Decor is limited and so is the seating, although it feels expansive compared to Tijuana’s Tacos. I sat at a communal booth, in view of the open kitchen, a telenovela playing on the TV and a Virgin of Guadalupe mural on one wall. The burrito was very good, warming the stomach and the soul.
The menu is slightly broader than I indicated: They have menudo on weekends and something called carne en su jugo, which turns out to be a beef and tomato stew. Might be good on a cold night.
On my way out, I noticed another Mexican spot on the northeast corner. The sign was dim but the name was Taqueria la Oaxaquena. A sign out front touted 60-cent tacos on Tuesdays, which this day was. Oh well. I can always go back. For tonight, I was glad to have found Taqueria Guadalupana.
Wednesday’s column is about Measure PPL and doubles as an update on the Pomona Public Library, which was threatened two years ago with closure. The library is still open, but with limited hours and services. The ballot measure would change that. Two-thirds approval is not easy to get, however.
I intended to write a series of posts on bowling alleys, set up a format to do so, produced one on San Bernardino’s Arrowhead Lanes in November 2011, and then never wrote another one. Oops. Well, here’s the second in the series, and I promise not to wait three years for the next one.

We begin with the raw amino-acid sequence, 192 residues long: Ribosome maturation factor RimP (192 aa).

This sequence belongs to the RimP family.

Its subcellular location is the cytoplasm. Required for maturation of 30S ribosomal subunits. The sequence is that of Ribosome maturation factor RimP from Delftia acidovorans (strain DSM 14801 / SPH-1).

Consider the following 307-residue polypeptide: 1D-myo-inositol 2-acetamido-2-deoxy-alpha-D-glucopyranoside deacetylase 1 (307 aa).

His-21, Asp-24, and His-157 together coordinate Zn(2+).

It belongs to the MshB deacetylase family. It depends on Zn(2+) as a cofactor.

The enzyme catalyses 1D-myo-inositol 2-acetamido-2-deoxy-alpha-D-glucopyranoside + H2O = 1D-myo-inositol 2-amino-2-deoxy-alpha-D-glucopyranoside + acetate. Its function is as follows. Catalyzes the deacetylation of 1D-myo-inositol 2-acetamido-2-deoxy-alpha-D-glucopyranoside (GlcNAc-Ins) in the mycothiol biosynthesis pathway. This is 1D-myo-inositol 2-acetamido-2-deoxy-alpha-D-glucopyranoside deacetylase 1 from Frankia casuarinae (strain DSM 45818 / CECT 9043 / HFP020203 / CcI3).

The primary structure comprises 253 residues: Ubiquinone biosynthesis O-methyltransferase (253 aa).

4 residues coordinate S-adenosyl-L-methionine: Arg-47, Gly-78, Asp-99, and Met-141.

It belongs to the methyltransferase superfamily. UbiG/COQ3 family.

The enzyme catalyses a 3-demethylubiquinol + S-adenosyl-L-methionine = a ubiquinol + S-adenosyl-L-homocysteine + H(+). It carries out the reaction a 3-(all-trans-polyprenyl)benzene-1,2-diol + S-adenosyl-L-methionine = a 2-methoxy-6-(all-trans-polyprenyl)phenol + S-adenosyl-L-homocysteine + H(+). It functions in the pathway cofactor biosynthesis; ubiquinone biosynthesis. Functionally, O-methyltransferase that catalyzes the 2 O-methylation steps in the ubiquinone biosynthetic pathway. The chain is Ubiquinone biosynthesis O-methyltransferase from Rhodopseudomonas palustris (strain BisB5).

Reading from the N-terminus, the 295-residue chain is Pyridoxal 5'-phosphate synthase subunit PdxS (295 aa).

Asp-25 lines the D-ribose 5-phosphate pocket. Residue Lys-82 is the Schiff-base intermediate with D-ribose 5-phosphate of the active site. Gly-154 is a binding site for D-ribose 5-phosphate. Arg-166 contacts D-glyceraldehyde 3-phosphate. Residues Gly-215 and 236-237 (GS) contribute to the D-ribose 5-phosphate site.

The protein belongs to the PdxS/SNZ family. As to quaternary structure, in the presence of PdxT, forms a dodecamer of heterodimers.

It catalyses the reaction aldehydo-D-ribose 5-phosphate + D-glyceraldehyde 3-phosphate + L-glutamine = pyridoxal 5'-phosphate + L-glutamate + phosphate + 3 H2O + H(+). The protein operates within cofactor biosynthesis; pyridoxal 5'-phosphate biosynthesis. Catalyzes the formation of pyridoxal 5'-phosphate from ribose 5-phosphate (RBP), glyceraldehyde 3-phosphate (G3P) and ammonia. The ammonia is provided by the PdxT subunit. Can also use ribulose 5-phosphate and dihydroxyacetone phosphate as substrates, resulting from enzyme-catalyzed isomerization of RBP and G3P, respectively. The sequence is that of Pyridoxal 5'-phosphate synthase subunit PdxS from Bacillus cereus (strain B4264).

Possibly my favorite local bowling alley, Bowlium Lanes offers a burst of style on a dispirited stretch of Holt, even if the enormous pole sign fell victim to sign codes a few years back. Behind the flagstones, arches and dingbats on the exterior you’ll find more retro style inside: a cozy enclosed diner and vintage signs for restrooms and cocktails.
The interior is well-maintained too. The lanes are kept well-oiled (possibly too well-oiled) and they have plenty of balls to choose from. The scoring machines are tricky to program, with directional arrows in multiple colors for navigation, and I kind of hate them. The graphics on the overhead screens are entertaining. Besides the bowling, there’s a pro shop, a bar and a game room.
Bowlium is open 9 a.m. to midnight Monday to Thursday, 9 a.m. to 2 a.m. Friday, and 9 a.m. to 2 a.m. Saturday and Sunday. That’s not 24-hour bowling, but 17-hour bowling is impressive.
Address: 4666 Holt Blvd.
Number of lanes: 32
Owner: Scott and Teresa Poddig
Year opened: 1958
Architect: Powers, Daly and DeRosa
Neighbors: vacant lot, quaint real estate office, elementary school
Games: Game room
Bar: Yes, with vintage “Cocktails” sign
Coffee shop: Yes, with counter and stools
Ambience: The Jetsons meet the Flintstones
Deal: Monday 9 p.m. to midnight: $1.25 per game, but there are more here.